"Oh, I was just, uh, talking to myself," Nora said, blushing. "How's Dusty?"
The dog hobbled up to her, wagging his tail. His snout had been stitched up and he sported a bandage on his hind leg, but otherwise seemed in good spirits. "Hello! Doing well, I see."
"Yeah, doc says he'll be fine," the young man said. He opened his mouth to say something else but Dusty began pulling at the leash and he risked falling on his face on the wet floor if he didn't follow. "It was nice meeting you, I guess."
Nora waved and stood in place until she was sure the two had driven away. She didn't even know the man's name or his address to send an 'I'm sorry for almost killing your dog' fruit basket or something.
Bedraggled and feeling like the most pathetic person on the planet, she found the motel at the edge of the county. There was indeed a room available for the night and what a room it was: greyed carpeting, cigarette-scented curtains, and sticky everything. All Nora cared was that it had a shower, albeit one she sprayed with bleach before using. After stripping the comforter off the bed and tossing her sleeping bag on top, she flopped down for a much needed rest.
Her eyelids were just beginning to droop when her cell phone vibrated on the bedside table. "Mark? It's 10:37 at night," she said, glaring at the bright red numbers on the alarm clock.
"Yeah, sorry, Nora," he said, laughing in a way she assumed was meant to be apologetic but just made him sound like the asshole he was for calling as she was falling asleep. "I just wanted to make sure you checked in okay, weathered the storm. Seeing if you wanted to chat. You know, you can talk to me anytime."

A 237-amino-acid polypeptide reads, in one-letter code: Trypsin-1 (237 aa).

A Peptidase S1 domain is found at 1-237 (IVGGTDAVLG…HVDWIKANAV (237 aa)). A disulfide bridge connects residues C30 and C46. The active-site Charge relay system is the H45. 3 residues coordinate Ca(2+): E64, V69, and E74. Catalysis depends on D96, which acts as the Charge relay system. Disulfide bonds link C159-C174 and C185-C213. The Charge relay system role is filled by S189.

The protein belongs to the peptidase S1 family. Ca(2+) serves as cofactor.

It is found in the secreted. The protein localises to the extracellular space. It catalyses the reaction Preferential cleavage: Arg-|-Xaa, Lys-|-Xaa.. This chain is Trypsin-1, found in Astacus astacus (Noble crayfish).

Nora blinked and stood to look out the window. It was much more interesting than this conversation. "Yeah, I'll keep that in mind. I was just going to bed, actually."
"Right, right," he said, again with the stupid laugh. "But if you ever need anything..."
Outside, the parking lot was one giant puddle, but the storm had subsided to light rain. A flash of yellow caught her eye but she thought it was just a passing car playing tricks on her tired brain. "I'm going to go, Mark. Big day of driving and all tomorrow."
"Oh yes, of course, right." Her boss almost sounded disappointed; Nora made a note in her head to find a new job as soon as she got back. "I'll see you tomorrow, or the day after that, I suppose. No rush getting that van back here."
"Right." Nora closed the curtain and sat down on her bed. "Thanks for the concern, I guess," she said by way of goodbye and was about to hang up the phone when something massive collided with the door, crushing it inward and raining splinters of wood into her room. She dove behind the bed, phone forgotten, as the big yellow-eyed somethingpushed through the doorway and snarled at her.
Disbelief warred with terror for a split second as Nora fumbled for a weapon. Her things were all in the closet and the alarm clock was on the other side of the bed; all she found was one tennis shoe which she brandished ineffectually at the eight-foot-tall thing.
As the beast leapt over the bed and wrapped its giant, clawed hand around her throat, Nora heard the distant alarmed voice of Mark still on the line, before it smashed her into the wall and everything went black.